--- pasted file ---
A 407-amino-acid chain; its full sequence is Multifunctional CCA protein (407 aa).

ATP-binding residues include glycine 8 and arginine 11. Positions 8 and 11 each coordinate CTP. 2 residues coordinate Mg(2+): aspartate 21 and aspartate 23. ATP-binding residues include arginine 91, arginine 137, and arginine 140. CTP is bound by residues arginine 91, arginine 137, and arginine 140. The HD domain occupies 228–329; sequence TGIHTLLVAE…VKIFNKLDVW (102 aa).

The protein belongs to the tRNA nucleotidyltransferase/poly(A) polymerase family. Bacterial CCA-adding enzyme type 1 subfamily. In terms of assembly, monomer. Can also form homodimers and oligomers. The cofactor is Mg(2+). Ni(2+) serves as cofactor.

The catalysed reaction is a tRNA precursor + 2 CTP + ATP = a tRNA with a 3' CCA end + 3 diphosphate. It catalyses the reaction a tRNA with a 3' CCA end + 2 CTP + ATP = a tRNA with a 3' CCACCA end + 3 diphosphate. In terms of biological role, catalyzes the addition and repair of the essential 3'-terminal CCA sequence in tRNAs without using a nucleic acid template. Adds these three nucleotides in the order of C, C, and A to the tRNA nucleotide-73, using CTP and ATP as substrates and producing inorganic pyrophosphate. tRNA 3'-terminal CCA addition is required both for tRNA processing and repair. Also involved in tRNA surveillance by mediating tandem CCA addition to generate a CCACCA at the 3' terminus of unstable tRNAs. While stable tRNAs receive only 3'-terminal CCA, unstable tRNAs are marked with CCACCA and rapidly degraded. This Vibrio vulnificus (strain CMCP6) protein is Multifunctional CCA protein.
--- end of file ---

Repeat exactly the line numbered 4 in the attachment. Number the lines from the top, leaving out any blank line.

The catalysed reaction is a tRNA precursor + 2 CTP + ATP = a tRNA with a 3' CCA end + 3 diphosphate. It catalyses the reaction a tRNA with a 3' CCA end + 2 CTP + ATP = a tRNA with a 3' CCACCA end + 3 diphosphate. In terms of biological role, catalyzes the addition and repair of the essential 3'-terminal CCA sequence in tRNAs without using a nucleic acid template. Adds these three nucleotides in the order of C, C, and A to the tRNA nucleotide-73, using CTP and ATP as substrates and producing inorganic pyrophosphate. tRNA 3'-terminal CCA addition is required both for tRNA processing and repair. Also involved in tRNA surveillance by mediating tandem CCA addition to generate a CCACCA at the 3' terminus of unstable tRNAs. While stable tRNAs receive only 3'-terminal CCA, unstable tRNAs are marked with CCACCA and rapidly degraded. This Vibrio vulnificus (strain CMCP6) protein is Multifunctional CCA protein.